Life Lessons From Your Brother

I Want You To Know These Things

You used to call Optimus Prime “Dangerous Prime”.
It was always so amusing to listen to you correct us every time we said Optimus Prime,
Until one day you realised that you were wrong,
And switched over faster than anyone else ever will.
To Mom, that is, your eldest aunt, she felt that it was proof that you were smart.
To me, it was proof that children have the world’s most open minds.
You were like- five years old.

You used to learn slower.
At four years old your sentences barely formed,
At five your words still garbled halfway.
Everyone said you were slow but nobody thought that they should do something about it.
Don’t blame them- They didn’t know how.
So my mom and I would bring you over to our house, promise you swimming lessons and fun,
As long as you finished your homework.
We used to help you with homework.

I write this as if these times are behind us.
As if these things are in the past
As I write this, you are four going on five,
You are so young and small and precious,
I remember that when I asked you if you ever wanted to grow up,
You told me ‘no’, at the age of four years old,
And continued drinking from that juicebox.

I dream of imparting lessons to you, things that school may never teach you.
Your dad may worry about the things I want to teach you,
In fact he may be horrified at the thought of me, this weird trans gay man telling you about the world.
But I want to tell you things.

This poem is a letter to you in case I never do,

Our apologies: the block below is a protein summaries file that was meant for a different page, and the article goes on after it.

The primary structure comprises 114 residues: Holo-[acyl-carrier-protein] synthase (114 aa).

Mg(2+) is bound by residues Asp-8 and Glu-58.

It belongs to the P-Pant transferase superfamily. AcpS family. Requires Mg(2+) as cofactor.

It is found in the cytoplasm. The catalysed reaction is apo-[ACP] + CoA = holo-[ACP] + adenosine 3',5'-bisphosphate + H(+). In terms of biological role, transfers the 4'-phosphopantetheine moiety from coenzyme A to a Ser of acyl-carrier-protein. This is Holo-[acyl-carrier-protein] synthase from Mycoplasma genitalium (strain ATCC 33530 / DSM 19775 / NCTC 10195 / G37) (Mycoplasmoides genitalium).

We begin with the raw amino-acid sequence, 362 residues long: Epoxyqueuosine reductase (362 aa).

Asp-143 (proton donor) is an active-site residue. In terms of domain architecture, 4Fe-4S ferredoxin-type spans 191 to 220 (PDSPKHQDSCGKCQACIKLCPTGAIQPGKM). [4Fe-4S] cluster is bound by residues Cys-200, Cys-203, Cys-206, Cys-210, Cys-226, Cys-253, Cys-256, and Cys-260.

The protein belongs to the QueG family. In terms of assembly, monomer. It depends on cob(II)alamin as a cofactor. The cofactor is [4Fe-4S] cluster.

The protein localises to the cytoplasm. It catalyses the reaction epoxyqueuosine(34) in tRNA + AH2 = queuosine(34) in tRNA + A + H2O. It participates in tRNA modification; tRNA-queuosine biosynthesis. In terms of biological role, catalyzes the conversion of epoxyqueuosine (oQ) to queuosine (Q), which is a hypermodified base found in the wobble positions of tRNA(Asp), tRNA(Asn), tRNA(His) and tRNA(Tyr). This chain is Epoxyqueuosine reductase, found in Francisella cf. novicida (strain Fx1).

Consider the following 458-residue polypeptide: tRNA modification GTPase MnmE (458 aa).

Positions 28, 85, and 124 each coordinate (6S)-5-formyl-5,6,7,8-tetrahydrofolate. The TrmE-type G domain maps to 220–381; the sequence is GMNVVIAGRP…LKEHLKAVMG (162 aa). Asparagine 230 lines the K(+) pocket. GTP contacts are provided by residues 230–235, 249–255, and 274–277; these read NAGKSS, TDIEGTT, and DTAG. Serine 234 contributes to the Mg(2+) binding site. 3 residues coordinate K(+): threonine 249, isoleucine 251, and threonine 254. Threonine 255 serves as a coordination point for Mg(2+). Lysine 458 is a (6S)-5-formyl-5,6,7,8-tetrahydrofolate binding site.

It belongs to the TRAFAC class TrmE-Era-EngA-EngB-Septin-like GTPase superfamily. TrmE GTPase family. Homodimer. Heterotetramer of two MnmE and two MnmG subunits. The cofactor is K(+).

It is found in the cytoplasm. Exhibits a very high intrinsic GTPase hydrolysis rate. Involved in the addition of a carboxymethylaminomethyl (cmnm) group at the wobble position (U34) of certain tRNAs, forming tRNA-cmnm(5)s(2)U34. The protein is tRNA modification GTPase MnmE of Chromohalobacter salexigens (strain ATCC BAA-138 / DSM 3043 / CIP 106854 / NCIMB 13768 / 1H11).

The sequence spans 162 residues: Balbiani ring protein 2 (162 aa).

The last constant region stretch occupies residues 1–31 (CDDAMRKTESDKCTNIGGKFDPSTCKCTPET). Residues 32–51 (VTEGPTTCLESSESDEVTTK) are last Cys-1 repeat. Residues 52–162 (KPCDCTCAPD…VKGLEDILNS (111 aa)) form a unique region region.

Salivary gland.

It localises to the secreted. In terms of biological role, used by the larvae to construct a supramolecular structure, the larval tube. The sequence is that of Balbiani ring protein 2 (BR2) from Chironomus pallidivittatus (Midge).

In case life is more cruel than I could ever anticipate,
This poem is yours forever, Ray.

These are life lessons.
Number one, Ray, if a girl talks to you, talk to her normally. You don’t have to put on a show.
Number two, Ray, if a boy makes your heart race faster than a girl ever will, talk to him normally. You don’t have to put on a show.
Number three, boys can like boys and girls can like girls, no matter what anyone else says.

Number four, Ray, your brother is transgender, that means he used to think he was a girl but he really isn’t.
And nothing is wrong with that.
If one day you tell me you feel like you might be a girl, remind me to tell you that I love you, and that you’re not any less just because you don’t fit into a checkbox.
Five, your grades don’t define you.
Six, but you need your grades to do the things you like so please make sure your grades are okay.
Seven, if you are bullied and afraid to make a stand- Come to me. I know exactly what you feel.

Eight, don’t let anyone tell you what you can or cannot do. Only you can decide for yourself what you can or cannot do.
Nine, believe in yourself.
Ten, but don’t get cocky.

Eleven, all of these are collections of things I’ve learnt over the years
Twelve, Ray, you are important. You are insignificant to the world’s 7 billion population but you are significant to the people who know you, even briefly. You matter to the people around you.

Thirteen, Ray, there will be times where things are hard.
Where people will try to force you into a box and try to tell you who you are
The most terrifying thing you can do, Ray, is to believe them.

Fourteen, friendship is important, but don’t feel like you’re obligated to spend time with people when you don’t want to.
Fifteen, pick a combination of subjects that you like. Don’t give in to people who try to make you take subjects that you know you can’t cope with.
Sixteen, dreams do come true. Believe that.

Seventeen, when the time comes, forge your own path and follow it. You don’t have to have everything figured out by now.

As I write this, I’m seventeen years old. I only have seventeen lessons for you because every year I live through, I learn many things that will condense into one lesson.
Ray, you will go through the same things I have.
The world is harsh, cold, and cruel,
But there are good things in it too.

Ray, these are life lessons that no one else will teach you.
That no one taught me.
I want you to know that one day when you’re seventeen and you feel like you’d be eighteen too soon,
And you don’t really know what you’re doing or where you’re going or what to do,

I am twelve years ahead.
And always here to help.

Love, your brother Alex.

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